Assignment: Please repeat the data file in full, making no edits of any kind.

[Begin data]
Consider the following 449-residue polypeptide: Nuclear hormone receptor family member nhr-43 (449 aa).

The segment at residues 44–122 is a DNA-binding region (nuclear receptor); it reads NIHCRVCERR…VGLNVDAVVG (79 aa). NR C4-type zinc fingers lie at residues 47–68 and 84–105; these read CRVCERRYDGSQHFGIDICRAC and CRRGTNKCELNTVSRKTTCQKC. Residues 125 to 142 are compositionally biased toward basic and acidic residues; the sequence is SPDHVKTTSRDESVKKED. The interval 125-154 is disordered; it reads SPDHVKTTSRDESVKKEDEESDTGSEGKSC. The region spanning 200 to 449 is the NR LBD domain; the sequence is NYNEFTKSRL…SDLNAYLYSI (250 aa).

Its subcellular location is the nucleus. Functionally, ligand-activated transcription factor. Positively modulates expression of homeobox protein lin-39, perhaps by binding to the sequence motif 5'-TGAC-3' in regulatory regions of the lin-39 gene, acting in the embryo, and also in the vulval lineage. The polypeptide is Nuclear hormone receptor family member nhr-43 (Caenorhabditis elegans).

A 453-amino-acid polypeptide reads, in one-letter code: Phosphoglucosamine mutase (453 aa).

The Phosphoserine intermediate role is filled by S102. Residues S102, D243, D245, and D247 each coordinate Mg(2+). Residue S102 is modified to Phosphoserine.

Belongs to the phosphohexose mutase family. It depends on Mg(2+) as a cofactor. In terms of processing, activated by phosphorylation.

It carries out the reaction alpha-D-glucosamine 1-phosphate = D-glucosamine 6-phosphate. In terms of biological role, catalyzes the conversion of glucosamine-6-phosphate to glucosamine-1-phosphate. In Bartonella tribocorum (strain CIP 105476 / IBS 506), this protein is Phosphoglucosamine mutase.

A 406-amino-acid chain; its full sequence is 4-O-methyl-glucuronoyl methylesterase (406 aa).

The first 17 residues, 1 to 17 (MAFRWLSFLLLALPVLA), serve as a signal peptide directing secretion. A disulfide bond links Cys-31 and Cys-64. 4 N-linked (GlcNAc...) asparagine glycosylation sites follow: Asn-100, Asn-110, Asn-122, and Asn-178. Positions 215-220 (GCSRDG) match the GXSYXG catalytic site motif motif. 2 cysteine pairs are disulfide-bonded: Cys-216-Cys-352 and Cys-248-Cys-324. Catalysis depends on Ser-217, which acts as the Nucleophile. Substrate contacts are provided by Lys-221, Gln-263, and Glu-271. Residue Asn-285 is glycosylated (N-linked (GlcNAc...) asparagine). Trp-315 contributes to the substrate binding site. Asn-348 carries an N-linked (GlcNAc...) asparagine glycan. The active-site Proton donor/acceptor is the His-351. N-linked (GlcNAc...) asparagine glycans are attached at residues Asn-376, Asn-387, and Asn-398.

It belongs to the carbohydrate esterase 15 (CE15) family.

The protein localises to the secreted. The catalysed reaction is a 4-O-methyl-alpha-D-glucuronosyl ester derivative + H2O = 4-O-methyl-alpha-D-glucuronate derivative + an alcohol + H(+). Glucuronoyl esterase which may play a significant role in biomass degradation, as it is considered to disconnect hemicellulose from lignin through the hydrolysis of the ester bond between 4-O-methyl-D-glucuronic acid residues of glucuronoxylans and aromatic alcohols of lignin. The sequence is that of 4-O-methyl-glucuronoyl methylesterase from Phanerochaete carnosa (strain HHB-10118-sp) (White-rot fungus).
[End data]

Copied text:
Consider the following 449-residue polypeptide: Nuclear hormone receptor family member nhr-43 (449 aa).

The segment at residues 44–122 is a DNA-binding region (nuclear receptor); it reads NIHCRVCERR…VGLNVDAVVG (79 aa). NR C4-type zinc fingers lie at residues 47–68 and 84–105; these read CRVCERRYDGSQHFGIDICRAC and CRRGTNKCELNTVSRKTTCQKC. Residues 125 to 142 are compositionally biased toward basic and acidic residues; the sequence is SPDHVKTTSRDESVKKED. The interval 125-154 is disordered; it reads SPDHVKTTSRDESVKKEDEESDTGSEGKSC. The region spanning 200 to 449 is the NR LBD domain; the sequence is NYNEFTKSRL…SDLNAYLYSI (250 aa).

Its subcellular location is the nucleus. Functionally, ligand-activated transcription factor. Positively modulates expression of homeobox protein lin-39, perhaps by binding to the sequence motif 5'-TGAC-3' in regulatory regions of the lin-39 gene, acting in the embryo, and also in the vulval lineage. The polypeptide is Nuclear hormone receptor family member nhr-43 (Caenorhabditis elegans).

A 453-amino-acid polypeptide reads, in one-letter code: Phosphoglucosamine mutase (453 aa).

The Phosphoserine intermediate role is filled by S102. Residues S102, D243, D245, and D247 each coordinate Mg(2+). Residue S102 is modified to Phosphoserine.

Belongs to the phosphohexose mutase family. It depends on Mg(2+) as a cofactor. In terms of processing, activated by phosphorylation.

It carries out the reaction alpha-D-glucosamine 1-phosphate = D-glucosamine 6-phosphate. In terms of biological role, catalyzes the conversion of glucosamine-6-phosphate to glucosamine-1-phosphate. In Bartonella tribocorum (strain CIP 105476 / IBS 506), this protein is Phosphoglucosamine mutase.

A 406-amino-acid chain; its full sequence is 4-O-methyl-glucuronoyl methylesterase (406 aa).

The first 17 residues, 1 to 17 (MAFRWLSFLLLALPVLA), serve as a signal peptide directing secretion. A disulfide bond links Cys-31 and Cys-64. 4 N-linked (GlcNAc...) asparagine glycosylation sites follow: Asn-100, Asn-110, Asn-122, and Asn-178. Positions 215-220 (GCSRDG) match the GXSYXG catalytic site motif motif. 2 cysteine pairs are disulfide-bonded: Cys-216-Cys-352 and Cys-248-Cys-324. Catalysis depends on Ser-217, which acts as the Nucleophile. Substrate contacts are provided by Lys-221, Gln-263, and Glu-271. Residue Asn-285 is glycosylated (N-linked (GlcNAc...) asparagine). Trp-315 contributes to the substrate binding site. Asn-348 carries an N-linked (GlcNAc...) asparagine glycan. The active-site Proton donor/acceptor is the His-351. N-linked (GlcNAc...) asparagine glycans are attached at residues Asn-376, Asn-387, and Asn-398.

It belongs to the carbohydrate esterase 15 (CE15) family.

The protein localises to the secreted. The catalysed reaction is a 4-O-methyl-alpha-D-glucuronosyl ester derivative + H2O = 4-O-methyl-alpha-D-glucuronate derivative + an alcohol + H(+). Glucuronoyl esterase which may play a significant role in biomass degradation, as it is considered to disconnect hemicellulose from lignin through the hydrolysis of the ester bond between 4-O-methyl-D-glucuronic acid residues of glucuronoxylans and aromatic alcohols of lignin. The sequence is that of 4-O-methyl-glucuronoyl methylesterase from Phanerochaete carnosa (strain HHB-10118-sp) (White-rot fungus).